Now the Author of this Psalm is King David. More than likely, this was written by Him toward the end of his life. This Psalm is not so much a song of praise to sing, as it is a song of wisdom and meditation, or a teaching Psalm.

Let’s look for a few moments at the theme David is trying to convey in this Psalm:
• Do not fret nor envy the wicked, but trust in the Lord.
• Be obedient to the Lord.
• When the smoke of judgment clears – the wicked will be no more but the righteous will endure.

There is some very wise counsel in this Psalm, similar to the wise counsel found in the book of Proverbs. So for the next few weeks as we cover this Psalm, ask the Lord to not only speak to you, but to help you by His grace be obedient to what He is saying in this Psalm.

Let’s begin this morning.

Don’t fret over evil people.

Psalm 37:1a TNIV – 1 Do not fret because of those who are evil…

The first thing I want us to notice in this Psalm is that it says we shouldn’t fret over evil people.

What does it mean to fret? The dictionary definition is, “to feel or express worry, annoyance; discontent.”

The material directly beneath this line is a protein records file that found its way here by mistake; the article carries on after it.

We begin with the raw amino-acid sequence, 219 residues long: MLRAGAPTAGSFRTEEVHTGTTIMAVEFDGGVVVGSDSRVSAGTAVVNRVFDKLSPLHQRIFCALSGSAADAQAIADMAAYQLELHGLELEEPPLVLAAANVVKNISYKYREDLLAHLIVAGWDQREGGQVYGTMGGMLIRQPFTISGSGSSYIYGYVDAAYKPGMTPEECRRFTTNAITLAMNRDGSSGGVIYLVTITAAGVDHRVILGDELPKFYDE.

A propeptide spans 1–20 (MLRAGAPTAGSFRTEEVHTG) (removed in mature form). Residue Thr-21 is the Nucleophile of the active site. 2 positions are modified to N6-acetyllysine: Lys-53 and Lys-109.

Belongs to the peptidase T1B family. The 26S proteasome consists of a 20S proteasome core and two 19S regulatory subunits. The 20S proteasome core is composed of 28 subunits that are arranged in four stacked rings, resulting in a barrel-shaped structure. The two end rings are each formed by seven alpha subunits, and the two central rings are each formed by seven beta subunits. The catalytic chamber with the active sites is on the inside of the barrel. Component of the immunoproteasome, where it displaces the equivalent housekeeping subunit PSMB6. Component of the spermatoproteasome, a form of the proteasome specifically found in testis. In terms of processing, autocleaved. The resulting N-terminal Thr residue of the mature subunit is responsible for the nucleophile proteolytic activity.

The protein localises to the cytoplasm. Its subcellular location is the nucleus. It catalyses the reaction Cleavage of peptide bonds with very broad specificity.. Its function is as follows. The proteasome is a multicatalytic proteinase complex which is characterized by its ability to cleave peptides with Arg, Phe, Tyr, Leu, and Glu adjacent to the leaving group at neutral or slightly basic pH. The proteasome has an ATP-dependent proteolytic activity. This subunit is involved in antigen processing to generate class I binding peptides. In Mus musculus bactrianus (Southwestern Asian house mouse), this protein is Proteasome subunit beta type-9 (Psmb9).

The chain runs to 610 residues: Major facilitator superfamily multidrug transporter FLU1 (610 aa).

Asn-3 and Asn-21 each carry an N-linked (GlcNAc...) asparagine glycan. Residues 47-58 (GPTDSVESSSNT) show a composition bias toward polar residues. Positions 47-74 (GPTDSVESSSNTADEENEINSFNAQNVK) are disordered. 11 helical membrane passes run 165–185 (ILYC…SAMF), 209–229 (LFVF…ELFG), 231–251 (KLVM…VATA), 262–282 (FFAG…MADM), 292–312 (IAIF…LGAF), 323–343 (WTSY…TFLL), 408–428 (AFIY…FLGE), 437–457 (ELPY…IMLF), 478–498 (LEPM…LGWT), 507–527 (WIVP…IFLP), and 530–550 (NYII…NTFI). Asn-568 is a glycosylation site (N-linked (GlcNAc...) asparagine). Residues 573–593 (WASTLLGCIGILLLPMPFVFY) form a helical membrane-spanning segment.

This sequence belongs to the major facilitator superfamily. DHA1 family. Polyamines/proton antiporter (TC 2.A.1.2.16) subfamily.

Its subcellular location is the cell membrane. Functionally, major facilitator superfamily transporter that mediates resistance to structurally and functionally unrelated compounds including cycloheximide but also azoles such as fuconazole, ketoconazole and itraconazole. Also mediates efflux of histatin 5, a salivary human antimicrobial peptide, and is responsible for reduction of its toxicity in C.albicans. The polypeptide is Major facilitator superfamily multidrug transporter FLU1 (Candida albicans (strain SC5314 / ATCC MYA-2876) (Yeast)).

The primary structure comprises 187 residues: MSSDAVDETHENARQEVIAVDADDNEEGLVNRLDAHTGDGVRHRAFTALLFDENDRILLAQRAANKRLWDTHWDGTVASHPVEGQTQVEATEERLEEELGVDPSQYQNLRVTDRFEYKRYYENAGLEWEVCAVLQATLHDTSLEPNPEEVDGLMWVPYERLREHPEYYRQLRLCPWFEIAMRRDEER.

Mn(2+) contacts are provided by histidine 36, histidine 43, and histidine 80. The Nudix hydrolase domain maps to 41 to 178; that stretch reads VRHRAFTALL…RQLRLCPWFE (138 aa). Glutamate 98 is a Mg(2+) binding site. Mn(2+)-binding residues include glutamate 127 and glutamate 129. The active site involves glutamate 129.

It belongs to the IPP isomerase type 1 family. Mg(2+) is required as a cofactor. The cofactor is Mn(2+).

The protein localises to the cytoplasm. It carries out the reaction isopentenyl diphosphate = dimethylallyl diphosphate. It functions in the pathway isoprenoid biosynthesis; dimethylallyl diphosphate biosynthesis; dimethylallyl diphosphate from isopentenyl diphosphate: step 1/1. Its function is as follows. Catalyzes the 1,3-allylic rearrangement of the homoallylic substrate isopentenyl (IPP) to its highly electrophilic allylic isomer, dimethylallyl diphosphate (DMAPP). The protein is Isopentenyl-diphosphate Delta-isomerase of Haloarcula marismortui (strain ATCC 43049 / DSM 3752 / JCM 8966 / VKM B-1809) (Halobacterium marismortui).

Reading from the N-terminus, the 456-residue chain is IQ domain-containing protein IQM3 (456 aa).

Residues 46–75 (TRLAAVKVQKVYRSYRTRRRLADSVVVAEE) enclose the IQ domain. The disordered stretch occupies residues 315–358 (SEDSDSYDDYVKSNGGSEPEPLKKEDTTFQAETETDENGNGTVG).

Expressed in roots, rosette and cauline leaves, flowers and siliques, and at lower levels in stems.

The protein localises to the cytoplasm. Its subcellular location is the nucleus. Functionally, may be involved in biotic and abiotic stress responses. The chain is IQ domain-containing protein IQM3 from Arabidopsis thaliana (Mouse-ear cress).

The Idea that David is presenting here is not that we are not just suppose to fret because they do evil, but we are not suppose to fret because it seems that they are prospering in the evil they do.

Proverbs 37:7b TNIV – do not fret when people succeed in their ways, when they carry out their wicked schemes.

One thing we human beings know how to do is fret, right? I mean, we feel the apparent brunt of evil seemingly succeeding against us so here is what we do: We spend restless nights over it, tossing and turning; We go over what they may have said and done to us over and over again; we think about what we should have said and done; we wish that we would have had a baseball bat to hit them in the shins, and take pleasure in that thought; and finally, we reach for the Alka Selzter or Pepto Bismol.

Here is a truth we must understand this morning: When we fret, we are displaying our lack of trust in the Lord.